Should your software update itself automatically? YES!
If you aren't convinced, we've previously made the case for automatic software updates as a means of preventing yesterday's software vulnerabilities from being exploited today.
However, as our previous article on the subject notes, implementing automatic software updates requires a nontrivial amount of engineering effort in order to be secure.
Our company has been hard at work for the past few years to diminish the effort required to achieve secure automatic software updates in the PHP community. Most of our efforts are reproducible and/or relevant to any other programming stack, although PHP remains the first major programming language to decide to adopt modern cryptography in its standard library.
Let's explore how to use our existing work to build a secure automatic software update system, without having to do any of the heavy lifting.
Simple and Secure Automatic Software Updates
First, make sure your deliverables are reproducible from the source code. If you're working with scripting languages that are never compiled into binary code, this merely requires your software be open source.
Second, use an update framework (i.e The Update Framework) that enforces code signing. This means that your update files must be signed by a private key controlled only by you, but can be verified by anyone with your public key.
If you don't understand what "private key" or "public key" means, this page is an approachable introduction to cryptography terms and concepts and will shed some light on the matter.
Finally, run a Chronicle instance. Every time you release an update, publish the new release information to your Chronicle. Make your code that interfaces with The Update Framework verify that the release you're seeing is also published in the Chronicle (or, especially for enterprise customers, their own replica of your Chronicle that resides on the corporate network).
That's it. The Update Framework (or a similar implementation relevant to your stack) and Chronicle are all you need (as far as tooling goes). Make your software open source, and your builds reproducible, and you'll drastically reduce your customer's attack surface in terms of both space and time.
There isn't currently a PHP implementation of The Update Framework. If there's enough community interest, we may commit to building one in the future. However, that might not be necessary.
If you're developing modern PHP, you're almost certainly using Composer and Packagist. If not, it's highly recommended that you learn it ASAP.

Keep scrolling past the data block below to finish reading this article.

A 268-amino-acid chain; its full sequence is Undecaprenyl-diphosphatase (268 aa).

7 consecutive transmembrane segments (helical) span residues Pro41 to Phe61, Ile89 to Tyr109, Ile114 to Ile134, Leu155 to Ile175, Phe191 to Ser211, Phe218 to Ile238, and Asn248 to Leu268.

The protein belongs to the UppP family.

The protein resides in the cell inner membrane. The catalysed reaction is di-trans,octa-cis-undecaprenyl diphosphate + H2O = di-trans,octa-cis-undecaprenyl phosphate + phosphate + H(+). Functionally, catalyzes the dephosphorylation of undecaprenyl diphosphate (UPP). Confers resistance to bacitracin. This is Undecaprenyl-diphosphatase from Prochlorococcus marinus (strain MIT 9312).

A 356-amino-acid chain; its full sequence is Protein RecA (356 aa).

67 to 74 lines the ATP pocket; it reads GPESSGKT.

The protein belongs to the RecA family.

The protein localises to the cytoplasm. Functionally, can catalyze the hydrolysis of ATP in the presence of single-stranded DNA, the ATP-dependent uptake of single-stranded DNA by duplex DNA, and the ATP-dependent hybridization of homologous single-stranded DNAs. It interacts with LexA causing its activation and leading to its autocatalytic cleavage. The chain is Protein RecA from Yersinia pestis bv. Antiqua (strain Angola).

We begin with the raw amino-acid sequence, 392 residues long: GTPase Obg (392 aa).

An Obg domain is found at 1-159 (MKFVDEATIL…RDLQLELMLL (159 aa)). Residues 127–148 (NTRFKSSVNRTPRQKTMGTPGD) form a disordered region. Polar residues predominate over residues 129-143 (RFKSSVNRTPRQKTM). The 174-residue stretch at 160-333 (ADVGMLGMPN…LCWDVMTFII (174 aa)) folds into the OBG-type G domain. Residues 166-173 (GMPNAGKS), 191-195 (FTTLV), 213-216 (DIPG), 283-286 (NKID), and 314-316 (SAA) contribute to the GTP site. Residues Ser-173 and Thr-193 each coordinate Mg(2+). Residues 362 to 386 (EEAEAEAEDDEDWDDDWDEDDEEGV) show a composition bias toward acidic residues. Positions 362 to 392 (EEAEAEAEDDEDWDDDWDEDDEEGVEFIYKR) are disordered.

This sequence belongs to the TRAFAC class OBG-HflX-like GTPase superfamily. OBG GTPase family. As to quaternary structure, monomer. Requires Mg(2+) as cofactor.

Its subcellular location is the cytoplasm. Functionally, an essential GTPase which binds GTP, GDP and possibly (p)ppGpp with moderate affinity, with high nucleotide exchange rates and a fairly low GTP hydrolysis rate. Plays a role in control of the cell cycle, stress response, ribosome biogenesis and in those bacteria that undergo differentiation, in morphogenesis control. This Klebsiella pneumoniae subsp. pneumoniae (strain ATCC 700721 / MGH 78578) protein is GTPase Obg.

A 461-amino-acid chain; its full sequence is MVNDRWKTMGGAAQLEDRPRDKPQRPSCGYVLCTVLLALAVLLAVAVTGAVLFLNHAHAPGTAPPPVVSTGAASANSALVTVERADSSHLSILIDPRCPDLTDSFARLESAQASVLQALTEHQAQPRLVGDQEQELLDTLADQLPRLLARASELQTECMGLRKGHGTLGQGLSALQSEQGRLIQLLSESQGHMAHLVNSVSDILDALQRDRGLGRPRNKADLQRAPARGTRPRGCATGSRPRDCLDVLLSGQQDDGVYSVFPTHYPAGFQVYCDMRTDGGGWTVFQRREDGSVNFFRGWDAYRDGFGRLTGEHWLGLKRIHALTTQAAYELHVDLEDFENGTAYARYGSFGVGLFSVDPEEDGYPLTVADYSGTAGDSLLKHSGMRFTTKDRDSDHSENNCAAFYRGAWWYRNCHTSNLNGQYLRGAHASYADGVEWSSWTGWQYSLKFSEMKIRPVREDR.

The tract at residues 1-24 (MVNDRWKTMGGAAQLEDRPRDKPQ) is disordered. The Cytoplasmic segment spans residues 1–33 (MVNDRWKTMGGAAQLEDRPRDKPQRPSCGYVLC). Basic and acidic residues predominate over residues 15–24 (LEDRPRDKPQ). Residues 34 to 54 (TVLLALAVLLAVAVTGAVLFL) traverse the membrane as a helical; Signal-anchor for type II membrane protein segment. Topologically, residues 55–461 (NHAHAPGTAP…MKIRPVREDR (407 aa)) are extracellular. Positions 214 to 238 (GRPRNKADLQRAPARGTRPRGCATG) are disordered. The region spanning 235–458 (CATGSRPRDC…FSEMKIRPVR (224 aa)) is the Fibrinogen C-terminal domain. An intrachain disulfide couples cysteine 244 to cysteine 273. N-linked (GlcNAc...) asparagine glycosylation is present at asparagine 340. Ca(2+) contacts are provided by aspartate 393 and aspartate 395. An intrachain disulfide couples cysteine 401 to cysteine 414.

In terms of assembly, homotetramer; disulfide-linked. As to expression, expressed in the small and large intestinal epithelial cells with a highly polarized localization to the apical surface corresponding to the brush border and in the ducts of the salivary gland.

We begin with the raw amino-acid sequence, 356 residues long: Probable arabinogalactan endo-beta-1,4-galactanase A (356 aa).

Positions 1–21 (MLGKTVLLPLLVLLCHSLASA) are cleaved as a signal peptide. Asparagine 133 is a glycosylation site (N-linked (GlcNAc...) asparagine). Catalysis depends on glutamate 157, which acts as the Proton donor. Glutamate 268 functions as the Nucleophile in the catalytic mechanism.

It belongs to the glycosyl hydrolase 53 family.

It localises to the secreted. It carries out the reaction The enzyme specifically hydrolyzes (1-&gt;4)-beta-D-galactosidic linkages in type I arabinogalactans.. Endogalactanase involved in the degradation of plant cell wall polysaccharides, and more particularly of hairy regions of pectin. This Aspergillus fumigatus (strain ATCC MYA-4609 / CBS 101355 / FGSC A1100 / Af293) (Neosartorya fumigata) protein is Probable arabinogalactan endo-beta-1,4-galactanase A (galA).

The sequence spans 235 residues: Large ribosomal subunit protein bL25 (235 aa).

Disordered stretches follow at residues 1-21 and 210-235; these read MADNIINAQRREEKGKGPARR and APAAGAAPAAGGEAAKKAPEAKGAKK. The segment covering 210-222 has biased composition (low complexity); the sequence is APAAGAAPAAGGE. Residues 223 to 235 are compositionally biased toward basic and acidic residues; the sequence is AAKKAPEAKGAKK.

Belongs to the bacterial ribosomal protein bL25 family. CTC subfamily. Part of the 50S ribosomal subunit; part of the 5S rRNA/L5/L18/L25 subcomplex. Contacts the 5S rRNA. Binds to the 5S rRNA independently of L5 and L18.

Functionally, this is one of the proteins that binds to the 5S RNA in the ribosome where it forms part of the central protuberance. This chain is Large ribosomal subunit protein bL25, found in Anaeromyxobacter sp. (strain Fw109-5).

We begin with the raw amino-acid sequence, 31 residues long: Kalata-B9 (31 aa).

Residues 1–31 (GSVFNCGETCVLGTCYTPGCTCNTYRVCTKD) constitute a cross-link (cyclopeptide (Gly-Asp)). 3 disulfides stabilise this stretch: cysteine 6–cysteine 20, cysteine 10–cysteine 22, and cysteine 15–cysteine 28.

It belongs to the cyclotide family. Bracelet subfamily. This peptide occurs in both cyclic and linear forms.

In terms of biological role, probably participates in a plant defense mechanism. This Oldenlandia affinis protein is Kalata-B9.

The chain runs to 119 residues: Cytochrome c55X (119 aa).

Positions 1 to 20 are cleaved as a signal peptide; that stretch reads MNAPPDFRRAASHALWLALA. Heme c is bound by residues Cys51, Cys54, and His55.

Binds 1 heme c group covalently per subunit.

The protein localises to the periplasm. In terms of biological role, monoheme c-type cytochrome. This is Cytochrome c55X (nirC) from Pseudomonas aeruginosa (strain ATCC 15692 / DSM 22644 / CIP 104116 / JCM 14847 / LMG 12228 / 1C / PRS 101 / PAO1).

Earlier this year, I opened a proposal to the Packagist team to run their own Chronicle instance, which would be used to publish information about software releases in real time. We're working on other proposals to enforce signature validation and solve the Public Key Infrastructure (PKI) problems.
In other words: If you're using Composer, then in the near future this may already be a solved problem for you.
If you cannot wait for our work to be accepted and deployed in Composer, you'll have to either roll your own implementation or hire Paragon Initiative Enterprises to build it for you. We've previously implemented secure automatic updates in two different products (one of them is Free Software). Refer to the implementation in CMS Airship if you need a starting point.
If your users won't have the Sodium extension available, look into sodium_compat. This probably won't be a problem once everyone is running PHP 7.2 and newer.
Embedded development faces unique challenges and there hasn't been a lot of guidance on implementing secure automatic update protocols, especially for so-called "smart devices". Due to low memory or power usage requirements, it's often not feasible to just staple cryptography onto your product design without using up your entire power or memory budget.
For extremely constrained devices, libhydrogen is an attractive option. It's very lightweight, and the current implementation uses only two primitives to provide a full-featured cryptography library: the Gimli permutation and Curve25519.
Commercial support for libhydrogen is available from Primulinus.
The protocol designs that went into The Update Framework and Chronicle can be easily re-implemented using libhydrogen, but the Hydrogen version will not be compatible with the Sodium version. If a Hydrogen variant of Chronicle is desired, get in touch with our team.